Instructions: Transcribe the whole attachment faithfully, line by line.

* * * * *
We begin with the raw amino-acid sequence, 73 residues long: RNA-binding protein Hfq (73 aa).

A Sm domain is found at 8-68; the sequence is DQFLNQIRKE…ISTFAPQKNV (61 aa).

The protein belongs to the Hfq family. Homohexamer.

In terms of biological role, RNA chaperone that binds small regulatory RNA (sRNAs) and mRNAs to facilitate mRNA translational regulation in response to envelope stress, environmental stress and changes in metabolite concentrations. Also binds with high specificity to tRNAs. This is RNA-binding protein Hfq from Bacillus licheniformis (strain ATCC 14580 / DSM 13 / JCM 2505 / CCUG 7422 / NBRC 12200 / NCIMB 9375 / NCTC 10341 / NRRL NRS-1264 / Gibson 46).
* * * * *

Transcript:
We begin with the raw amino-acid sequence, 73 residues long: RNA-binding protein Hfq (73 aa).

A Sm domain is found at 8-68; the sequence is DQFLNQIRKE…ISTFAPQKNV (61 aa).

The protein belongs to the Hfq family. Homohexamer.

In terms of biological role, RNA chaperone that binds small regulatory RNA (sRNAs) and mRNAs to facilitate mRNA translational regulation in response to envelope stress, environmental stress and changes in metabolite concentrations. Also binds with high specificity to tRNAs. This is RNA-binding protein Hfq from Bacillus licheniformis (strain ATCC 14580 / DSM 13 / JCM 2505 / CCUG 7422 / NBRC 12200 / NCIMB 9375 / NCTC 10341 / NRRL NRS-1264 / Gibson 46).